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FFH factoids & parts quiz


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137 replies to this topic

#21 OFFLINE   GrySql

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Posted 19 December 2014 - 01:02 AM

Factoid:

 

NOTE: The following is general information only and and may not be complete.  This information is for discussion only and not to be used for problem solving with your specific car.  This information is not intended to replace or supersede any warranty, parts and service policy, Work Shop Manual (WSM) procedures or technical training or wiring diagram information. Seek qualified automotive help if your car is having drive-ability problems.

 

 

==

Creep Mode
The hybrid electric system delivers torque to the wheels to mimic the creep mode normally found on vehicles equipped with an automatic transmission. The TCM commands a predetermined amount of torque to be delivered to the output shafts of the electronically controlled transmission. This torque is delivered from the combination of the internal combustion engine, the traction motor, or the generator motor. The maximum creep speed in forward or reverse direction is about 6 km/h (4 mph). The creep speed may vary slightly if ambient temperature, altitude, relative humidity, engine temperature, or weight of the vehicle changes.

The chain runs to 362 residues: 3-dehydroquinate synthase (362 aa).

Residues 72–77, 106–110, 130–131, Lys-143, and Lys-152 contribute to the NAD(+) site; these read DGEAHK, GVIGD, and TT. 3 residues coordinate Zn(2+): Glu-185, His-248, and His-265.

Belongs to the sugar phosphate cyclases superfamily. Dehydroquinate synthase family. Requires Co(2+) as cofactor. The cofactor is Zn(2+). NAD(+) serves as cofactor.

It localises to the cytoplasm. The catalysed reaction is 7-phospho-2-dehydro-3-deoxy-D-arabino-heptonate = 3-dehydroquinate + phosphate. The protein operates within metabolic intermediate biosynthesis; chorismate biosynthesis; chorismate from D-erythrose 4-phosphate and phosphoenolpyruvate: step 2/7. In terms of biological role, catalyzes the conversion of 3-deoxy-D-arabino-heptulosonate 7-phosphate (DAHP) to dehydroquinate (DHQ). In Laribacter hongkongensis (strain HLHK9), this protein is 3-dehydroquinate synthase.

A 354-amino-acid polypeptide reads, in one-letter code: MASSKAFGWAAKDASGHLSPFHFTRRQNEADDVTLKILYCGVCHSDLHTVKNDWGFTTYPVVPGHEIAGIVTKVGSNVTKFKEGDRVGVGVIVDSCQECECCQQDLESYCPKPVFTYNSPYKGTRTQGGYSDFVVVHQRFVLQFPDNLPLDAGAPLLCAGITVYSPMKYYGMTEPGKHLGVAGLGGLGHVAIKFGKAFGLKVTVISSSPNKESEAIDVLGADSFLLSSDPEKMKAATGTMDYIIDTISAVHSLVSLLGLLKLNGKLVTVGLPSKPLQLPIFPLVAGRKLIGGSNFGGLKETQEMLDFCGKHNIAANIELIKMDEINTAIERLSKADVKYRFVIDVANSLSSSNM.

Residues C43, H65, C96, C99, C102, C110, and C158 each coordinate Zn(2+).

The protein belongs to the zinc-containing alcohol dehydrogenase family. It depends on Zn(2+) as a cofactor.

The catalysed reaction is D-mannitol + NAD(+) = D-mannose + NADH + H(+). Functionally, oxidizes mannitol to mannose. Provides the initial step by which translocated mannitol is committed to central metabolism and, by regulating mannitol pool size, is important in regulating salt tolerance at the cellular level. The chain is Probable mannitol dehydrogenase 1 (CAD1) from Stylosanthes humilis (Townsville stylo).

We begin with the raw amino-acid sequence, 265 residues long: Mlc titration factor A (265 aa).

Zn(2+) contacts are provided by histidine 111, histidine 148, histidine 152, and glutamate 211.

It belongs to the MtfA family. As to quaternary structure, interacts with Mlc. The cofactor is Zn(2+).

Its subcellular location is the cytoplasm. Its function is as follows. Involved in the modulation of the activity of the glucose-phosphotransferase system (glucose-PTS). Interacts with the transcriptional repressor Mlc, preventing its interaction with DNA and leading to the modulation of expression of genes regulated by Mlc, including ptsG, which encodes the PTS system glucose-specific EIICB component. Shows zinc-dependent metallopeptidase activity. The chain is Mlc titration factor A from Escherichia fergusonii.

Edited by GrySql, 17 October 2015 - 07:52 PM.

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#22 OFFLINE   lolder

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Posted 19 December 2014 - 10:41 AM

I believe also that when you stop the car with the brake, the torque is not applied so you are not wasting electricity from the "creep" torque.


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#23 OFFLINE   B25Nut

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Posted 19 December 2014 - 03:47 PM

I forget which hybrid a recent article was reviewing, but they mentioned it didn't have the creep mode, which made it very difficult to maneuver in parking lots.


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#24 OFFLINE   mwr

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Posted 19 December 2014 - 11:08 PM

I believe also that when you stop the car with the brake, the torque is not applied so you are not wasting electricity from the "creep" torque.

I've wondered about that, but have no idea how to find out.


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#25 OFFLINE   GrySql

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Posted 19 December 2014 - 11:22 PM

Continuing with the Hybrid Electric Control Software, the Creep Mode was the first item:

 

NOTE: The following is general information only and and may not be complete.  This information is for discussion only and not to be used for problem solving with your specific car.  This information is not intended to replace or supersede any warranty, parts and service policy, Work Shop Manual (WSM) procedures or technical training or wiring diagram information. Seek qualified automotive help if your car is having drive-ability problems.

 

 

==

 

Driving Modes
There are five fundamental operating modes in the hybrid electric system:
    •    series mode
    •    electric mode
    •    positive split mode
    •    negative split mode
    •    engine cranking mode

Series Mode
The system operates in this mode when the engine is running and the vehicle is not moving. This is the preferred mode whenever the high voltage traction battery is charging, passenger compartment temperature control, high voltage traction battery temperature control or catalyst warm up is necessary.

Electric Mode